In today’s rapidly changing energy industry, efficiency measures seldom show up in the headlines—slow, steady improvements simply don’t have much `sizzle.’ But while they may be boring, these slow, steady improvements are rewriting the rules in the utility industry.
The latest indication of just how important these efficiency-related changes are occurred last month when the North American Electric Reliability Corporation released its annual long-term reliability assessment (which can be found here) of the U.S. bulk power electric system. For the first time, NERC said, its 10-year forecast for the annual growth rate in both summer and winter peak demand had dropped below 1 percent—“falling to the lowest rates on record.”
Continue reading Slow And Steady:
Hold Utility Load Growth
To Record Lows
It is a small project by almost any objective standard, but the just-completed LED lighting retrofit at NRG Stadium, home to the NFL’s Houston Texans, is big news, underscoring the dramatic changes under way in the commercial/institutional lighting market—changes that threaten to undercut future demand growth in the already slow-growing electric utility sector.
The stadium retrofit, which is scheduled for a national unveiling during the Texans’ Thursday, Oct. 9th home game, the first night game using LED lighting according to NRG, involved replacing the existing lighting system with some 65,000 light emitting diodes. At full power, NRG said, the new lighting array will use 337 kilowatts of electricity—60 percent less than the 842 kilowatts used by the old unit.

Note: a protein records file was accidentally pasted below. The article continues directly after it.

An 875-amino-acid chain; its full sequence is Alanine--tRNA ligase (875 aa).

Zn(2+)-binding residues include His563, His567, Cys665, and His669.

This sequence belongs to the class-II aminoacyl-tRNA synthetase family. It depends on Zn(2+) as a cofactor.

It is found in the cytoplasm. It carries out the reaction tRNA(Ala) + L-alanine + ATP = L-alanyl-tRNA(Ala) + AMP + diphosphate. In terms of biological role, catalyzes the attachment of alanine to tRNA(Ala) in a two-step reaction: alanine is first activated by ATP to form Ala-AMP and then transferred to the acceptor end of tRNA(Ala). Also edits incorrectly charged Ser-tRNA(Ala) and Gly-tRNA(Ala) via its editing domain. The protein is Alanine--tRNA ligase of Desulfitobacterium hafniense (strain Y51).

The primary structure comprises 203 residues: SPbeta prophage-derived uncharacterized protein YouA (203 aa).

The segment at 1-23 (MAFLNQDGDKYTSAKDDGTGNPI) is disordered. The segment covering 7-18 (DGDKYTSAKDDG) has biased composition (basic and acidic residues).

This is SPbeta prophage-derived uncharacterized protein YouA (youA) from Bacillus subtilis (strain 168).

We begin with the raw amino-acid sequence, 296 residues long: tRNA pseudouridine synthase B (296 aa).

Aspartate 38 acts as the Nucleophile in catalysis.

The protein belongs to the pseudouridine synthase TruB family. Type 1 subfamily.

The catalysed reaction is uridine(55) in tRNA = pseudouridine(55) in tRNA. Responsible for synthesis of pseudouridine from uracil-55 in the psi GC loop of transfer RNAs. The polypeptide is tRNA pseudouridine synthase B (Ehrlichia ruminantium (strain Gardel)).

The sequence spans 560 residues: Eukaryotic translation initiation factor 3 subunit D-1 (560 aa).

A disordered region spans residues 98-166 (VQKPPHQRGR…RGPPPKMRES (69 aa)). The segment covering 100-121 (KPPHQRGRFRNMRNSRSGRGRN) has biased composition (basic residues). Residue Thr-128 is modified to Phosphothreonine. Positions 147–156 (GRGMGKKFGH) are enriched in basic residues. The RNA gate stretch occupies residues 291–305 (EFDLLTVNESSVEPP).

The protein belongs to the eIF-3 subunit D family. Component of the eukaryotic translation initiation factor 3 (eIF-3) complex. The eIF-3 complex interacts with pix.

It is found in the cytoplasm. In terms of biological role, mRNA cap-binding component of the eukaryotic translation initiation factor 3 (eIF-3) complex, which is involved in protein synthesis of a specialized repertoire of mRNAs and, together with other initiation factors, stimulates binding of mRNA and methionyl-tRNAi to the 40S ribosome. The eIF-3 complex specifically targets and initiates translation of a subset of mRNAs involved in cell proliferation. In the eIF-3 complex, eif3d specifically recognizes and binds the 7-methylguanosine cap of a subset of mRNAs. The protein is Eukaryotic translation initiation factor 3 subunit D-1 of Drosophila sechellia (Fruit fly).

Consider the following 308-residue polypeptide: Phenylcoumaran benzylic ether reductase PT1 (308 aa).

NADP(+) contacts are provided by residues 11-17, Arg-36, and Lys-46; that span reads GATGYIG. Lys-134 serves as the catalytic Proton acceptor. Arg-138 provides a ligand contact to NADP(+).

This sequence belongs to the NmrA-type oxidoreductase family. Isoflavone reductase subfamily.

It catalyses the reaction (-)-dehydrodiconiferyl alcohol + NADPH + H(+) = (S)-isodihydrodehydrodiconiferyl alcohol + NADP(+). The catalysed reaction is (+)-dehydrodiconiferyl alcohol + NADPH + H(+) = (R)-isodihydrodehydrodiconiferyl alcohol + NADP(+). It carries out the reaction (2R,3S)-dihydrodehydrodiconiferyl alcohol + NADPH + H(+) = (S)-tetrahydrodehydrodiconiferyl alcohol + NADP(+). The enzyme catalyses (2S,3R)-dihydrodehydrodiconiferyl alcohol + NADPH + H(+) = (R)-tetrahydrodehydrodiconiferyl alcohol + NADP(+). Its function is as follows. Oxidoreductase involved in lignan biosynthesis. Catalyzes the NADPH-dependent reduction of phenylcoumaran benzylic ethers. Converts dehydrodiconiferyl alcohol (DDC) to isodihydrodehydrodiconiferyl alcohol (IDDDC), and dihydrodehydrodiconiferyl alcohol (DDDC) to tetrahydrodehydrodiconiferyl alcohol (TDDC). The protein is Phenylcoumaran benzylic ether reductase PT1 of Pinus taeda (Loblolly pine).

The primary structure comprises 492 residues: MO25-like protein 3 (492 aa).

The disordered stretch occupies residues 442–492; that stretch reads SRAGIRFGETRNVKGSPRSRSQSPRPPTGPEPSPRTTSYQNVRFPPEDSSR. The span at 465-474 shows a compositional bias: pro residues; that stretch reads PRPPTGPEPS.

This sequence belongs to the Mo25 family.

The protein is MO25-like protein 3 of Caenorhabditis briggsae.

And that is why this smallish project is such big news—companies and local and municipal governments around the country are doing exactly the same thing as NRG, they are replacing older, inefficient incandescent lighting with highly efficient and long-lasting LEDs, and along the way they are cutting deeply into future utility electricity sales.
Continue reading LEDs Pose Big Threat
For Slow Growing
Electric Utility Industry
It is enough to make utility executives wake up in a cold sweat each and every night: Growth in electricity demand has essentially flatlined and it shows no signs of returning. EIA’s latest forecast (see chart below) showing growth at about 1 percent annually through 2040 is worrisome enough. But it may be about to get even worse.
In a little-noticed report released earlier this month, Navigant Research projected that residential utility customers will invest “more than $625 billion cumulatively, in DER [distributed energy resources] from 2014 through 2023.’’ Now, while that is a global total, it is still a lot of money in anybody’s book.
Continue reading Load Growth Woes
Likely Keeping Execs
Up At Night